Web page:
(CNN) -- In a case that would have been impossible even five years ago, bad-girl rocker Courtney Love is being sued for libel by a fashion designer for allegedly slamming the woman on Twitter.
The suit claims that after a disagreement over what Love should pay Dawn Simorangkir for the clothes she designed, Love posted allegedly derogatory and false comments about the designer -- among them that she had a "history of dealing cocaine" -- on her now-discontinued Twitter feed.
But as technology evolves faster than the laws that govern free speech online, it's not just the famous who are finding trouble.
Consider the case of Amanda Bonnen and her former landlord. Bonnen, an Illinois resident, is accused of using Twitter to tell another user: "Who said sleeping in a moldy apartment was bad for you? Horizon Realty thinks it's okay."
Horizon Group Management LLC, the company that owned the apartment in question, sued Bonnen for libel over the alleged tweet. Horizon is seeking $50,000 in damages.
Legal experts say such Internet-related cases are being watched closely because they confront new and unaddressed areas of American law.
For example, how should a libel case be handled when it comes to social media? How can society balance accountability with free speech? And if information -- from private thoughts to public data -- is so readily available, how do we define what constitutes privacy?
A time of 'cultural shift'
Legal experts said it's difficult for the law to keep up with emerging technology.
"Generally, it is at least five years behind technology as it is developing," said Andrea Matwyshyn, a professor at the University of Pennsylvania's Wharton School, who tracks the intersection of law and technology.
There are several reasons why technology tends to play catch-up, experts said.
The first is that it's typically difficult to predict or anticipate technology innovations. Think of the music-sharing battles that began -- and are still going on -- after the advent of Napster.
Another reason is that it's difficult to handle cases that deal with the Internet and the Web because it confronts a fundamental schism: Is the Web a unique, separate space or is it really an extension of real space?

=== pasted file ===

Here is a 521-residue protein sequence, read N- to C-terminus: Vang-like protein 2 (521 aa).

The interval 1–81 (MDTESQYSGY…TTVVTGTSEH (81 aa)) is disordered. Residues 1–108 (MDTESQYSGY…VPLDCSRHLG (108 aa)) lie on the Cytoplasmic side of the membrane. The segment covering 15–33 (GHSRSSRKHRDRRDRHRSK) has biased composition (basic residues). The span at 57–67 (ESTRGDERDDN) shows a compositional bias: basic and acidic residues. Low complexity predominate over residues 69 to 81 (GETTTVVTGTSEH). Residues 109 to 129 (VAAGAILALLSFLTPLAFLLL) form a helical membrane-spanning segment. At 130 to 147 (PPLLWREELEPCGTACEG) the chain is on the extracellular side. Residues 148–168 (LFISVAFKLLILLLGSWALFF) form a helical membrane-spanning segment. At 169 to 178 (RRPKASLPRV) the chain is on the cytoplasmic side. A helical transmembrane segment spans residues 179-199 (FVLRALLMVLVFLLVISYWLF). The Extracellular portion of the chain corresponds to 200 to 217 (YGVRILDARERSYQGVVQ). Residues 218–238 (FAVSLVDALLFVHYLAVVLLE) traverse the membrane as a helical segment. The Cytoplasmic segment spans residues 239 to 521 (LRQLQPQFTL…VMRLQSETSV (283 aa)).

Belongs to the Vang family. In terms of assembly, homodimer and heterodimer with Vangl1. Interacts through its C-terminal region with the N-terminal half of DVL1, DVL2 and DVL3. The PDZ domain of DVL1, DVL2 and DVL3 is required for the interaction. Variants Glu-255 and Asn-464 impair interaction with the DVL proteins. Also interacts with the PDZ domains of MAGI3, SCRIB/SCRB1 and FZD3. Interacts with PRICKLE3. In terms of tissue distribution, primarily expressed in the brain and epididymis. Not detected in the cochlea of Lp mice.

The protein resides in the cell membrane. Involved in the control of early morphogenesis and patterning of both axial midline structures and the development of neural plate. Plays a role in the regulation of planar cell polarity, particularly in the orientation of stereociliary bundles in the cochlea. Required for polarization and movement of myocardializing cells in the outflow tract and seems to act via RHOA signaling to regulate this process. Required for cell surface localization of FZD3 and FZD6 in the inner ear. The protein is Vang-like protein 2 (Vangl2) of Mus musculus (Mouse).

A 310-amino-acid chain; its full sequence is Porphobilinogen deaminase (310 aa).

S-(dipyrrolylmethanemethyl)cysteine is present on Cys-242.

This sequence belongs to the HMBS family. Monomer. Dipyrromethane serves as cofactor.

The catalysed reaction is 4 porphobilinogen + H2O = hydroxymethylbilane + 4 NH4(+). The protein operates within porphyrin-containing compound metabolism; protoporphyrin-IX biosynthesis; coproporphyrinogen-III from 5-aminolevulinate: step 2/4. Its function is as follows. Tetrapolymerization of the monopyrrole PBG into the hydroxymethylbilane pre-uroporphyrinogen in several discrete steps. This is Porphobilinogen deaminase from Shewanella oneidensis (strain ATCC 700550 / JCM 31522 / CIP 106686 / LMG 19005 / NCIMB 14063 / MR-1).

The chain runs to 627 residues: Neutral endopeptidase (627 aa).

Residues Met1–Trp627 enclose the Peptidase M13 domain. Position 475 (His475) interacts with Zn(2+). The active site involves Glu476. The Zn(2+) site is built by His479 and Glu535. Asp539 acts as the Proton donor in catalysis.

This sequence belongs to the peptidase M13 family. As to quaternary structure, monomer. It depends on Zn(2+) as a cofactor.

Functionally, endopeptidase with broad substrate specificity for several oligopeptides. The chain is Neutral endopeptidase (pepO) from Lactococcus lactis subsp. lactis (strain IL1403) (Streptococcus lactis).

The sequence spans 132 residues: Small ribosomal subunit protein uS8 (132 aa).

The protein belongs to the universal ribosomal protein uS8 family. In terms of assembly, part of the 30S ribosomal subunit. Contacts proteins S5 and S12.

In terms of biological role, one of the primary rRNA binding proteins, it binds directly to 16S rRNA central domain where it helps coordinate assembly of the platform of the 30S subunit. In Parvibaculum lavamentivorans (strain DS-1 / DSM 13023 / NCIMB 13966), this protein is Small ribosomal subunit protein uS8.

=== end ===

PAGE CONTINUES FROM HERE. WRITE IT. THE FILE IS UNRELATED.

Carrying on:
That concept might be a little bit abstract, but think of it this way: When a person dies, a house, property or car owned by that person can be passed on, relatively easily, to a family member or an identified heir.
But what about online property like account profiles, passwords and digital content?
"We really haven't thought about this much because there haven't been many generations of users with copious digital assets to even trigger the need to think about what happens if they pass away," Matwyshyn said.
Another challenge for the law is the way the Web crosses state and international borders. Let's say a Facebook user in England sues another user in Australia for defamatory comments posted on the site. Who has jurisdiction over the case, which country's laws should be applied: England's, Australia's or those of the United States, where Facebook is based?
One last hypothetical: Let's look at a Facebook or Twitter network of 10 people. Half of them are co-workers; the other half are not. One co-worker is offended by something another co-worker said. Do harassment laws apply? Does the company that employs some of the people have any liability?
"There's an increasing breakdown of the traditional social boundaries between workplace and homelife, and personal and public information," Matwyshyn said. "It's a time of cultural shift and this is going to take a while to stabilize itself and shake out."